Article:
Boom in Internet gambling ahead? US policy reversal clears the way.
The Justice Department has reversed a longtime view that online poker and lottery wagering are illegal. With the move, states are expected to engage in a high-stakes pursuit of new gambling-related tax revenues.
Cash-strapped states betting on new online poker and lottery revenues won a major victory with a recent Department of Justice announcement that it is reversing its interpretation of the federal 1961 Wire Act, clearing the way for a potential boom in online gambling.Skip to next paragraph
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Until now, the Justice Department had held that the Wire Act makes even intrastate online gambling illegal. Its new interpretation, written by Justice Department attorneys in response to requests for clarification from New York and Illinois, concluded that the law instead specifically outlaws such wagering on sports, not nonsports gambling within states or even across state borders.
"The ordinary meaning of the phrase 'sporting event or contest' does not encompass lotteries," wrote Assistant Attorney General Virginia Seitz. "Accordingly, we conclude that the proposed lotteries are not within the prohibitions of the Wire Act."
With global online gambling now worth an estimated $30 billion, and with online poker worth a potential $6 billion annually in the US, some are heralding the decision as a means for financially strapped states to leverage new revenue from legalized online gambling – and stave off at least some cuts to bureaucracies, entitlements, and public employee pension systems.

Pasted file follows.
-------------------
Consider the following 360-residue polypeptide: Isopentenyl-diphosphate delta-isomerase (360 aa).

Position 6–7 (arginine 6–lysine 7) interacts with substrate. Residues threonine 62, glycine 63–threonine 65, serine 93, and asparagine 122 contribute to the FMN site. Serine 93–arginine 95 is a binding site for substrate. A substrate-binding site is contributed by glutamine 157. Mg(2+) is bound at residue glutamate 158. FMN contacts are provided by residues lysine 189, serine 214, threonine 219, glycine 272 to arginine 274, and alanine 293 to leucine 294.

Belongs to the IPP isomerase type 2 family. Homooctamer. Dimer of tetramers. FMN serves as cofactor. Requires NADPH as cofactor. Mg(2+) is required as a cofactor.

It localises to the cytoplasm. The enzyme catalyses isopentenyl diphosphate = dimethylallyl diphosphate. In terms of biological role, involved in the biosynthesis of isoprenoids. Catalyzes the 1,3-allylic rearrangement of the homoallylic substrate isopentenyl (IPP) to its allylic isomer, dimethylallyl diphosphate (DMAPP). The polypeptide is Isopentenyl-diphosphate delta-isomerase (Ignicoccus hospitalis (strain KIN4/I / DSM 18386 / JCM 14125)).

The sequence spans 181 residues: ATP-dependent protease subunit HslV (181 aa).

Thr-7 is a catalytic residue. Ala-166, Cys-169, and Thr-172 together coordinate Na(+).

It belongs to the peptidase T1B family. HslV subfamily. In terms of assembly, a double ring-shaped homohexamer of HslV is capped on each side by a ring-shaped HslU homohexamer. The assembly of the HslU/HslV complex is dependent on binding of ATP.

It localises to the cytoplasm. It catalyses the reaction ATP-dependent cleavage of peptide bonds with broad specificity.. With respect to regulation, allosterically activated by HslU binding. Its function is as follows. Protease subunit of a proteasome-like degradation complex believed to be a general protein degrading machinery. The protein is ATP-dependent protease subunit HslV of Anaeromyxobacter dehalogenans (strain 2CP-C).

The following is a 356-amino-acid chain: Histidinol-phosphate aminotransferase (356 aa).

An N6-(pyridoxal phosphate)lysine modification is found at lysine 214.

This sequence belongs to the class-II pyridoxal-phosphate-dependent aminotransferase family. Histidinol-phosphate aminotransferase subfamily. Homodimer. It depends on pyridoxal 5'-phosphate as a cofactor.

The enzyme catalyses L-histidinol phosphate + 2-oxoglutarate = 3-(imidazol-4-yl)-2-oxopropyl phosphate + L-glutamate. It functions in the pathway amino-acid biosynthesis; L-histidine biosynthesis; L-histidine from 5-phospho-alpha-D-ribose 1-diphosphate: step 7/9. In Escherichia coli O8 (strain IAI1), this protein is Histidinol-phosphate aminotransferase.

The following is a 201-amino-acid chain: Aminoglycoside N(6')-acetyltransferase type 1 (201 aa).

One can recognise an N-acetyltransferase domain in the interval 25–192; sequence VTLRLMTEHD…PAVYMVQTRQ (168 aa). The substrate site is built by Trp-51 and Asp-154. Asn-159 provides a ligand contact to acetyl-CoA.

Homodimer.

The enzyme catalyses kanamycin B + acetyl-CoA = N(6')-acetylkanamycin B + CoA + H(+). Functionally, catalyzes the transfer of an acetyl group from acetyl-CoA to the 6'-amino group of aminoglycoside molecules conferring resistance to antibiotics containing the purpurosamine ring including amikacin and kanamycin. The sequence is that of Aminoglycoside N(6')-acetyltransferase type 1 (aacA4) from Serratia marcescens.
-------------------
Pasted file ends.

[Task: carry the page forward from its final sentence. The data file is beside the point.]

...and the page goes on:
But gambling critics see the move as another major crack in America's moral foundation, opening the way for states to become further dependent upon tax revenues gained from a form of recreation that hits hardest those who can least afford it. In that light, the new US stance may prompt Congress to enact laws aimed at helping to curb addiction and to prevent children from becoming involved in online gambling, even while allowing "casual" gamblers more options and opportunities to play. So far, Congress has folded on a handful of proposed Internet gambling measures.
"The United States Department of Justice has given the online gaming community a big, big present," writes I. Nelson Rose, a Whittier Law School professor who blogs at gamblingandthelaw.com. "My bet is that … Congress will continue to do nothing, while Internet gambling explodes across the nation, made legal under state laws."
The US has outlawed online "real money" poker since 2006, and in April the Justice Department charged three major online operators with fraud and money laundering for disguising bets as every-day credit-card payments. In a letter accompanying its announcement on Friday, the Justice Department noted that the new interpretation of law "will not undermine the Department's efforts to prosecute organized criminal networks. The significant majority of our current and past prosecutions concerning Internet gambling involve cases where the gambling activity is part of a larger criminal scheme."